Despite the large sums of money and large numbers of civilians paid by the Department of Defense, the Pentagon does not have a precise tally of either. The estimate of contractors it gives - around 20,000 - dates back to a remark by Defense Secretary Donald Rumsfeld almost two years ago.
Such estimates cover what is known as "arms-bearing contractors" who work for firms including Blackwater, Triple Canopy, Aegis Defense Services and Military Professional Resources Incorporated (MPRI) - all run by retired military officers.
There are about 173,000 U.S. and allied troops now in Iraq, led by the United States with 155,000.
ARMY DEPENDS ON CIVILIAN CONTRACTORS
U.S. armed forces can no longer function without civilian contractors, neither in combat nor in the post-combat stability and reconstruction operations that the Pentagon last month declared a "core mission," experts say.
According to Peter Singer of Washington's Brookings Institution, private companies that sell warfare-linked services to governments represent "the corporate evolution of the age-old profession of mercenaries."
The firms involved bristle at the term "mercenary," which evokes images of white guns-for-hire working for African dictators and staging coups and countercoups on behalf of the highest bidder.
Civilian contractors say they provide protection and support personnel rather than war fighters, but the line is often thin. Some of the most advanced weapons systems used in combat in Afghanistan and Iraq were manned by civilians.
But while "mercenary" has been replaced by "private military firms" or "private military companies" - PMFs or PMCs -- there is no doubt that the driving force is money.
PMFs have operated in more than 100 countries. In 1990, revenues from their activities were estimated at around $55 billion, a sum thought to have tripled by this year.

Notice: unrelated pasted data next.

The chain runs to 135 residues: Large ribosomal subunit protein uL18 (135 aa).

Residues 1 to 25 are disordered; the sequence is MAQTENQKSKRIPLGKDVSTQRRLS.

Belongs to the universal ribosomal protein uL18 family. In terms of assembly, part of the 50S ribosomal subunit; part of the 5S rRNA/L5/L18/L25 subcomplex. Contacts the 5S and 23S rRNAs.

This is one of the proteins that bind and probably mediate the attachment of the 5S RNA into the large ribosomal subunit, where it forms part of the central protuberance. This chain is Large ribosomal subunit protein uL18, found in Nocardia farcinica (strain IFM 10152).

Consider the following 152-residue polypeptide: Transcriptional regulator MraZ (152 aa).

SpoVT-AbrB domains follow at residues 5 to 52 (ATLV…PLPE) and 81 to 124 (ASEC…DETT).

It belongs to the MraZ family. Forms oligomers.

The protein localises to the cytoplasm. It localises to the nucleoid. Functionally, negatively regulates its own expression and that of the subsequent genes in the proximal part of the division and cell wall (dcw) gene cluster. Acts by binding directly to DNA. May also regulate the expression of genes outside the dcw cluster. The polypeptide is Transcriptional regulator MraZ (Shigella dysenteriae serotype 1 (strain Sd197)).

The government's rationale for outsourcing military services is that it saves cost and increases flexibility - similar to corporations which cut their work forces then outsource functions to contractors working without health or pension benefits.
There are no recent studies, however, on the long-term cost benefit of replacing regular troops with contractors.
The downsizing of the U.S. armed forces has been substantial and relentless - from 2.1 million when the Berlin Wall came down in 1989 and the Cold War ended to 1.4 million today. More cuts are under consideration.
One tricky consequence is the free-market competition between the military and the private sector for people who have been trained - often at considerable cost - by the military. PMFs pay up to 10 times more than the military for very similar functions.
Special Forces expertise is in particular demand, and operators can make more than $200,000 a year, a good part of it not subject to U.S. income taxes.
To counter the lure of private contractors, the army has begun to offer re-enlistment bonuses of $150,000 for special forces soldiers who agree to stay on an additional six years.